"Did you have a good trip?" asked the cabbie at Gatwick, instantly underlining the conversational dilemma that would occupy the first few weeks: Do we say "Yes, thanks" and move swiftly on? Or divulge the "yes-but-no-but" truth of our "Maddy" experience? Everybody talks about holidays, they make good conversational currency at work, at the hairdresser's, in the playground. Everybody asked about ours. I would pause and take a breath, deciding whether there was enough time for what was to follow. People were genuinely horrified by what had happened to Madeleine and even by what we had been through (though we thought ourselves fortunate). Their humanity was a balm and a comfort to us; we needed to talk about it, chew it over and share it out, to make it a little easier to swallow.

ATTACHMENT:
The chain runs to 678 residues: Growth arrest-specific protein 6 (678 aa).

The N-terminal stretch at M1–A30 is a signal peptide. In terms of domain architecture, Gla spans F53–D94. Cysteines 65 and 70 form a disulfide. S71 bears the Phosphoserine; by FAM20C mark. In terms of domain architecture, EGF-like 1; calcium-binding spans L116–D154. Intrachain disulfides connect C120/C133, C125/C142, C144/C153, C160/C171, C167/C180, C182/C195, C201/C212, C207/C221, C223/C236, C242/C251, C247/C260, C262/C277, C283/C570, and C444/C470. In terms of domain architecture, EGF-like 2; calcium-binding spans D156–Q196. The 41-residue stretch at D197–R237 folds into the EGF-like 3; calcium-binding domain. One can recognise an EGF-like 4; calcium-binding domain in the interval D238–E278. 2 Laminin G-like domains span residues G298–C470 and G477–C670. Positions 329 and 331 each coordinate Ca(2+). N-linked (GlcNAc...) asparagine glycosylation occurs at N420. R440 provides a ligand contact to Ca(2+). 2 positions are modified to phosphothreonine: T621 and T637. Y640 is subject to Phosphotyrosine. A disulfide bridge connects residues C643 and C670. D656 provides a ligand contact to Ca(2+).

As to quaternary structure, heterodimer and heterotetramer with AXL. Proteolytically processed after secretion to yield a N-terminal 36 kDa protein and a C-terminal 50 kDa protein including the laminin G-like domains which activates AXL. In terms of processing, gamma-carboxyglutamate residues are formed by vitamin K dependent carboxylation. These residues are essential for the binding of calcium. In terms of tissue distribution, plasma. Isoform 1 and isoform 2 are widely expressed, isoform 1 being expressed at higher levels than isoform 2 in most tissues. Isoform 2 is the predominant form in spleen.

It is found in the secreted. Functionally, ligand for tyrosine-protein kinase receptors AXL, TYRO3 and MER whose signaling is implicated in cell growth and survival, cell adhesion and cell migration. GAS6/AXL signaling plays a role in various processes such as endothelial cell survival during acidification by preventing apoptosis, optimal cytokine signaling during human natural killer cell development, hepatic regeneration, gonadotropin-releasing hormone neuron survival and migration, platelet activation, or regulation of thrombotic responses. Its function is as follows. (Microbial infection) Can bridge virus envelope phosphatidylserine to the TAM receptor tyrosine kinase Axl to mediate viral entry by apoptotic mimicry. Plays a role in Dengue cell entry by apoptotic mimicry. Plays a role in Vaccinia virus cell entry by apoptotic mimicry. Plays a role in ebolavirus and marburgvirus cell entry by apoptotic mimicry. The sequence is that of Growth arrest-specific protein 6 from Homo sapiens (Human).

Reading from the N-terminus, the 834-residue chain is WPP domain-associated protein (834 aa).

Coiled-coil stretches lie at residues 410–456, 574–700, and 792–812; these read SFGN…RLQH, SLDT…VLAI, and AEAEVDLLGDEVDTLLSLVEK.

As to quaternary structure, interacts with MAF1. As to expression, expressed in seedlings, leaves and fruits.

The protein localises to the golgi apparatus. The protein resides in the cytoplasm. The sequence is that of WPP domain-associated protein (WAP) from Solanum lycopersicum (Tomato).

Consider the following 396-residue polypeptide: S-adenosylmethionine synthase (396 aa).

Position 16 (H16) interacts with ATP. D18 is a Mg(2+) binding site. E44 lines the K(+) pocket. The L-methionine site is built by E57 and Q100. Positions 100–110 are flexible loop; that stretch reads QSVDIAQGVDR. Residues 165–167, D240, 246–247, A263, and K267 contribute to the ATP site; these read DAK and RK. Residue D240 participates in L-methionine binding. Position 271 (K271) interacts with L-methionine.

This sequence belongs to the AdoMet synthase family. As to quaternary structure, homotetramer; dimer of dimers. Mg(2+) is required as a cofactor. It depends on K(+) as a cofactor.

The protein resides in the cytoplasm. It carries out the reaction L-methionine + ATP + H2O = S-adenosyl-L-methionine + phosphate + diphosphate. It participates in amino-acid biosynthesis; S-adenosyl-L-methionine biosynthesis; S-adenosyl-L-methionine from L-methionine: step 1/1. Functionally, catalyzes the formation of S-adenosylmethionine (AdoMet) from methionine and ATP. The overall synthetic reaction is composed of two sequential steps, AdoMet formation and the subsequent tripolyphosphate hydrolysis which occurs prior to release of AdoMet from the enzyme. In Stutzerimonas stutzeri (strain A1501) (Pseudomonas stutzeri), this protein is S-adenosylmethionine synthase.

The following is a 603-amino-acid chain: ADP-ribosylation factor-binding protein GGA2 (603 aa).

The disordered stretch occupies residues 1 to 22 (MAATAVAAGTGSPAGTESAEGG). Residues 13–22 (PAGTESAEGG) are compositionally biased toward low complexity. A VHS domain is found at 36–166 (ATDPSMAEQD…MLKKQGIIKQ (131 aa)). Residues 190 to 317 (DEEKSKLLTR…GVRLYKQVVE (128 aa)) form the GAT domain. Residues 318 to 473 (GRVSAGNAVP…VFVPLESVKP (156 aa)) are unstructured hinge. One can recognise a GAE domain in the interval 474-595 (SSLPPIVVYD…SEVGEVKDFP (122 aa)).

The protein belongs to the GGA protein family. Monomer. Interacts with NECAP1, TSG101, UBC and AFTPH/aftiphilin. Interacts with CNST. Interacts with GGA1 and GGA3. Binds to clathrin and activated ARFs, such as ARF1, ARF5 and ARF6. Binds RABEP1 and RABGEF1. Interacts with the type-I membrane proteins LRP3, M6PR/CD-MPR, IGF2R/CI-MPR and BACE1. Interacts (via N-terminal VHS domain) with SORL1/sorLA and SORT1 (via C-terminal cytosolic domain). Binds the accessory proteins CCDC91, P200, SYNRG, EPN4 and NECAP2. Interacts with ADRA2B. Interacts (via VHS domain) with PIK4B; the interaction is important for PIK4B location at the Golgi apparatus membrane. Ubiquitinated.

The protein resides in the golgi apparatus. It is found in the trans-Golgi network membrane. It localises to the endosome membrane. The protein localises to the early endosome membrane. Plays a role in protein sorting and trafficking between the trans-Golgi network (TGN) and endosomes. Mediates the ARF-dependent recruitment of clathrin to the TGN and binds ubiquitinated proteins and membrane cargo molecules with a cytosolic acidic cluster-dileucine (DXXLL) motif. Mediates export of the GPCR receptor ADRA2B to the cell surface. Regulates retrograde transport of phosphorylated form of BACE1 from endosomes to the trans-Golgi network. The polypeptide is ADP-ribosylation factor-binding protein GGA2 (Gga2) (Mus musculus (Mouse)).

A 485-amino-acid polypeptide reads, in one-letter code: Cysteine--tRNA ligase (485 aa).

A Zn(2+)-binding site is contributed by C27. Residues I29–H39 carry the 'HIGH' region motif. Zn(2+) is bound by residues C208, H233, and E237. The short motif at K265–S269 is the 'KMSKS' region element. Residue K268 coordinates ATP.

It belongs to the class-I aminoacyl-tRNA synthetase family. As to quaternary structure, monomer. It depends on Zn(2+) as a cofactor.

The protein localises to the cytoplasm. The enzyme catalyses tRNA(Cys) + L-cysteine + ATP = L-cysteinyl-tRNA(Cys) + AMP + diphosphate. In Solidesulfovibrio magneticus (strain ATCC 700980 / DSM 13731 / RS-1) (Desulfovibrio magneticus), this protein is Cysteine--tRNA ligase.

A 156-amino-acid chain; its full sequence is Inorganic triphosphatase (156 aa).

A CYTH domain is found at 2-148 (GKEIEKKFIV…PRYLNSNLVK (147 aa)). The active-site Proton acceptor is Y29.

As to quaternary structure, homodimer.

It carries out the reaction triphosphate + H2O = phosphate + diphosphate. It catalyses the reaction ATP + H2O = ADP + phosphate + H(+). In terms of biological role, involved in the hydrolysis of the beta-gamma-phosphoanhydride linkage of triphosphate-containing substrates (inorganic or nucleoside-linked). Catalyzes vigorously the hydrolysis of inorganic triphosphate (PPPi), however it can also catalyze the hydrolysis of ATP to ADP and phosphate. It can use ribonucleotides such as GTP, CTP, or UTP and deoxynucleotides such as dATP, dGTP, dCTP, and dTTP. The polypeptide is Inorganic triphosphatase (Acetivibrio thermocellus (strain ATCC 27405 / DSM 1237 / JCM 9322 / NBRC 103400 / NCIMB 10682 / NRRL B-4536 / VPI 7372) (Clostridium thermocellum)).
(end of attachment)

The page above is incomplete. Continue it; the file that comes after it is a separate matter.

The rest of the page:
The British police came round shortly after our return. Jes was pleased to give them a statement. The Portuguese police had never asked.

As the summer months rolled by, we thought the story would slowly and sadly ebb away, but instead it flourished and multiplied, and it became almost impossible to talk about any-thing else. Friends came for dinner and we would actively try to steer the conversation on to a different subject, always to return to Madeleine. Others solicited our thoughts by text message after any major twist or turn in the case. Acquaintances discussed us in the context of Madeleine, calling in the middle of their debates to clarify details.

I found some immunity in a strange, guilty happiness. We had returned unscathed to our humdrum family routine, my life was wonderful, my world was safe, I was lucky, I was blessed. The colours in the park were acute and hyper-real and the sun warmed my face.